See Blogs Wane as the Young Drift to Sites Like Twitter, Pew Research Center’s Internet & American Life Project, Pew Internet (Feb. 20, 2011), http://www.pewinternet.org/Media-Mentions/2011/Blogs-Wane-as-the-Young-Drift-to-Sites-Like-Twitter.aspx.
 Online Activities, 2000-2009, Trend Data, Pew Research Center’s Internet & American Life Project, Pew Internet, http://www.pewinternet.org/Static-Pages/Trend-Data/Online-Activities-20002009.aspx (last visited Apr. 22, 2011).
 Robert Sprague, Fired for Blogging: Are There Legal Protections for Employees Who Blog?, 9 U. Pa. J. Lab. & Emp. L. 355, 356-57 (2007).
 Id. at 358-59.
 Id. at 363.
 302 F.3d 868 (9th Cir. 2002).
 Id. at 879-80.
 Id. at 880.
 See N.Y. Lab. Law § 201(d)(1)(a), (d)(2)(b)-(c) (McKinney 2011); see also Sprague, supra note 3, at 381-82 (discussing that New York has adopted legislation prohibiting employers from discriminating against employees because of legal political activity, legal use of consumable products, and legal recreational activities that are off-site, outside of work hours, and without using the employer’s equipment or property).
 See Gombossy v. Hartford Courant Co., No. X07CV095033169S, 2010 Conn. Super. LEXIS 1705, at *1-2 n.1 (Conn. Super. Ct. June 28, 2010) (citing Conn. Gen. Stat. § 31-51q (“Any employer . . . who subjects any employee to discipline or discharge on account of the exercise . . . of rights guaranteed by the first amendment to the United States Constitution or section 3, 4, or 14 of the article first of the Constitution of the state, provided such activity does not substantially or materially interfere with the employee’s bona fide job performance or the working relationship between the employer and employee, shall be liable . . . .”)).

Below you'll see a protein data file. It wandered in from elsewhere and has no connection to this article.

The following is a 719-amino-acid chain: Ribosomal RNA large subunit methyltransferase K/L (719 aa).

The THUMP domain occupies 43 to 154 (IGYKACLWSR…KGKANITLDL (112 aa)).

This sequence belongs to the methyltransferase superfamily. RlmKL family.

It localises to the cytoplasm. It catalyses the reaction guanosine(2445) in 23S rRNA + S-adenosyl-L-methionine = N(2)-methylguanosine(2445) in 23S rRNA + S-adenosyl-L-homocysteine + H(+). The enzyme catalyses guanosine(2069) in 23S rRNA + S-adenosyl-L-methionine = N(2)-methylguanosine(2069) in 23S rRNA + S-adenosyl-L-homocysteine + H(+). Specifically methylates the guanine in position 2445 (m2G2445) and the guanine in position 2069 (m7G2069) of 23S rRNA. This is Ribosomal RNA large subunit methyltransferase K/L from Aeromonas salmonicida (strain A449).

The Four Recognized Claims for Invasion of Privacy and Employer Conduct Raising Privacy Concerns, 10-272 Labor and Employment Law § 272.02, LexisNexis, http://www.lexisnexis.com/lawschool/research/Default.aspx?e=&pp=002&com=2&com=2&ORIGINATION_CODE=00086&searchtype=get&search=10-272+Labor%20and%20Employment%20Law%20@%20272.02&autosubmit=yes&topframe=on&powernav=on&tocdisplay=off&cookie=yes
 See N.Y. Lab. Law § 201(d)(3)(a) (McKinney 2011).
 See Sprague, supra note 3, at 382.
 See Cheryl M. Stanton, Shawe Rosenthal, LLP, Common Provisions of Employment Handbooks, Section 8(d), 10-258 Labor and Employment Law, LexisNexis, http://www.lexisnexis.com/lawschool/research/Default.aspx?e=&pp=002&com=2&ORIGINATION_CODE=00086&searchtype=get&search=10-258+Labor%20and%20Employment%20Law%20@%20258.07&autosubmit=yes&com=2&topframe=on&powernav=on&tocdisplay=off&cookie=yes